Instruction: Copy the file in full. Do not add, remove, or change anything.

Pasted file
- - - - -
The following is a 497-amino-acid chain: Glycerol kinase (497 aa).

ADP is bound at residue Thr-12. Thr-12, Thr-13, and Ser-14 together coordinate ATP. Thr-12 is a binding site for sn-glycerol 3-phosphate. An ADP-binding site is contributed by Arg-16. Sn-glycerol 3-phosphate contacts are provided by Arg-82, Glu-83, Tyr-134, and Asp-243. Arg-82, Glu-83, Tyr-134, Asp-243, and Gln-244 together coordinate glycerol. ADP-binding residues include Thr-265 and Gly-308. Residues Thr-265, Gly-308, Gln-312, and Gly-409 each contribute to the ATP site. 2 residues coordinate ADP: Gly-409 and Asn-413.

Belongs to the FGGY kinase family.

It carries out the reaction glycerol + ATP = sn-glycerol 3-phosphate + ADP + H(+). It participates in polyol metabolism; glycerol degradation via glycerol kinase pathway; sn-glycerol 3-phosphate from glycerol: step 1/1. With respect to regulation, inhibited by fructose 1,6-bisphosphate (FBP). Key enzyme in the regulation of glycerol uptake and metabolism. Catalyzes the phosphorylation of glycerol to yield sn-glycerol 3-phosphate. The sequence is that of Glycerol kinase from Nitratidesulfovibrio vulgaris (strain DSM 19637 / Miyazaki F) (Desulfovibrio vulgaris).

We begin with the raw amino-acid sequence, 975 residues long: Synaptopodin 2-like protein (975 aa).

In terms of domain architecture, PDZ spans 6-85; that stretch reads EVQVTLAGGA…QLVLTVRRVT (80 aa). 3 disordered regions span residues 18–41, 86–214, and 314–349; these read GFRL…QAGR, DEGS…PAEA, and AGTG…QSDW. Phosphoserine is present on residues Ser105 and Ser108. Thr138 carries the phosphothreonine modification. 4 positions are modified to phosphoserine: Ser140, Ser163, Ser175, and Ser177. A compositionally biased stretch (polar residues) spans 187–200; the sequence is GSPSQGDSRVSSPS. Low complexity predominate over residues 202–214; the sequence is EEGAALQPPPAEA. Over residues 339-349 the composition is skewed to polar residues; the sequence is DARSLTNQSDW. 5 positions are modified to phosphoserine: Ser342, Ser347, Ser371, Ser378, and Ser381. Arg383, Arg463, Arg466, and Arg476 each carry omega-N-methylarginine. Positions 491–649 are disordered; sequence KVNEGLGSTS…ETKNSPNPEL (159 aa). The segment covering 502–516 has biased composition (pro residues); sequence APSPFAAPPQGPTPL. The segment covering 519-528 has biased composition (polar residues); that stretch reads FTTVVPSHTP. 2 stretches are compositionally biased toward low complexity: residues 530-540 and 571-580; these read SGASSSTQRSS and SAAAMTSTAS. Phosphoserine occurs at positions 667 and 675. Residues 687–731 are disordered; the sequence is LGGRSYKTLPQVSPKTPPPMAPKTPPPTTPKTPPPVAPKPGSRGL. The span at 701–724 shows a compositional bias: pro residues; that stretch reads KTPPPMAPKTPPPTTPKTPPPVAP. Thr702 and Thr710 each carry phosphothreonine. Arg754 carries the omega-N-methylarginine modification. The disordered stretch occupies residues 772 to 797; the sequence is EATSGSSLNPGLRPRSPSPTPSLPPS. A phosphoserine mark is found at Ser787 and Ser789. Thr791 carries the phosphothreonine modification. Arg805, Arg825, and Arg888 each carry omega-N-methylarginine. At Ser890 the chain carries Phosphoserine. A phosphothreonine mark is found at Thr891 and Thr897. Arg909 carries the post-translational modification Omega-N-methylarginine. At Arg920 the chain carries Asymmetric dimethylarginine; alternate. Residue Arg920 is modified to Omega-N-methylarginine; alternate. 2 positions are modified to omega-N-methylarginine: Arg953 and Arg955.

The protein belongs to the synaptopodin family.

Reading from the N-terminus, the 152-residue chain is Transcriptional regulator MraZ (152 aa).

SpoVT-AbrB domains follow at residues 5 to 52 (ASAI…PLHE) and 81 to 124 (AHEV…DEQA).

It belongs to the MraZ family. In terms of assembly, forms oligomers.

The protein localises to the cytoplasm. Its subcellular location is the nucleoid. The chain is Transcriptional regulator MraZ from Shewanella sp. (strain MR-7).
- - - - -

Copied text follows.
The following is a 497-amino-acid chain: Glycerol kinase (497 aa).

ADP is bound at residue Thr-12. Thr-12, Thr-13, and Ser-14 together coordinate ATP. Thr-12 is a binding site for sn-glycerol 3-phosphate. An ADP-binding site is contributed by Arg-16. Sn-glycerol 3-phosphate contacts are provided by Arg-82, Glu-83, Tyr-134, and Asp-243. Arg-82, Glu-83, Tyr-134, Asp-243, and Gln-244 together coordinate glycerol. ADP-binding residues include Thr-265 and Gly-308. Residues Thr-265, Gly-308, Gln-312, and Gly-409 each contribute to the ATP site. 2 residues coordinate ADP: Gly-409 and Asn-413.

Belongs to the FGGY kinase family.

It carries out the reaction glycerol + ATP = sn-glycerol 3-phosphate + ADP + H(+). It participates in polyol metabolism; glycerol degradation via glycerol kinase pathway; sn-glycerol 3-phosphate from glycerol: step 1/1. With respect to regulation, inhibited by fructose 1,6-bisphosphate (FBP). Key enzyme in the regulation of glycerol uptake and metabolism. Catalyzes the phosphorylation of glycerol to yield sn-glycerol 3-phosphate. The sequence is that of Glycerol kinase from Nitratidesulfovibrio vulgaris (strain DSM 19637 / Miyazaki F) (Desulfovibrio vulgaris).

We begin with the raw amino-acid sequence, 975 residues long: Synaptopodin 2-like protein (975 aa).

In terms of domain architecture, PDZ spans 6-85; that stretch reads EVQVTLAGGA…QLVLTVRRVT (80 aa). 3 disordered regions span residues 18–41, 86–214, and 314–349; these read GFRL…QAGR, DEGS…PAEA, and AGTG…QSDW. Phosphoserine is present on residues Ser105 and Ser108. Thr138 carries the phosphothreonine modification. 4 positions are modified to phosphoserine: Ser140, Ser163, Ser175, and Ser177. A compositionally biased stretch (polar residues) spans 187–200; the sequence is GSPSQGDSRVSSPS. Low complexity predominate over residues 202–214; the sequence is EEGAALQPPPAEA. Over residues 339-349 the composition is skewed to polar residues; the sequence is DARSLTNQSDW. 5 positions are modified to phosphoserine: Ser342, Ser347, Ser371, Ser378, and Ser381. Arg383, Arg463, Arg466, and Arg476 each carry omega-N-methylarginine. Positions 491–649 are disordered; sequence KVNEGLGSTS…ETKNSPNPEL (159 aa). The segment covering 502–516 has biased composition (pro residues); sequence APSPFAAPPQGPTPL. The segment covering 519-528 has biased composition (polar residues); that stretch reads FTTVVPSHTP. 2 stretches are compositionally biased toward low complexity: residues 530-540 and 571-580; these read SGASSSTQRSS and SAAAMTSTAS. Phosphoserine occurs at positions 667 and 675. Residues 687–731 are disordered; the sequence is LGGRSYKTLPQVSPKTPPPMAPKTPPPTTPKTPPPVAPKPGSRGL. The span at 701–724 shows a compositional bias: pro residues; that stretch reads KTPPPMAPKTPPPTTPKTPPPVAP. Thr702 and Thr710 each carry phosphothreonine. Arg754 carries the omega-N-methylarginine modification. The disordered stretch occupies residues 772 to 797; the sequence is EATSGSSLNPGLRPRSPSPTPSLPPS. A phosphoserine mark is found at Ser787 and Ser789. Thr791 carries the phosphothreonine modification. Arg805, Arg825, and Arg888 each carry omega-N-methylarginine. At Ser890 the chain carries Phosphoserine. A phosphothreonine mark is found at Thr891 and Thr897. Arg909 carries the post-translational modification Omega-N-methylarginine. At Arg920 the chain carries Asymmetric dimethylarginine; alternate. Residue Arg920 is modified to Omega-N-methylarginine; alternate. 2 positions are modified to omega-N-methylarginine: Arg953 and Arg955.

The protein belongs to the synaptopodin family.

Reading from the N-terminus, the 152-residue chain is Transcriptional regulator MraZ (152 aa).

SpoVT-AbrB domains follow at residues 5 to 52 (ASAI…PLHE) and 81 to 124 (AHEV…DEQA).

It belongs to the MraZ family. In terms of assembly, forms oligomers.

The protein localises to the cytoplasm. Its subcellular location is the nucleoid. The chain is Transcriptional regulator MraZ from Shewanella sp. (strain MR-7).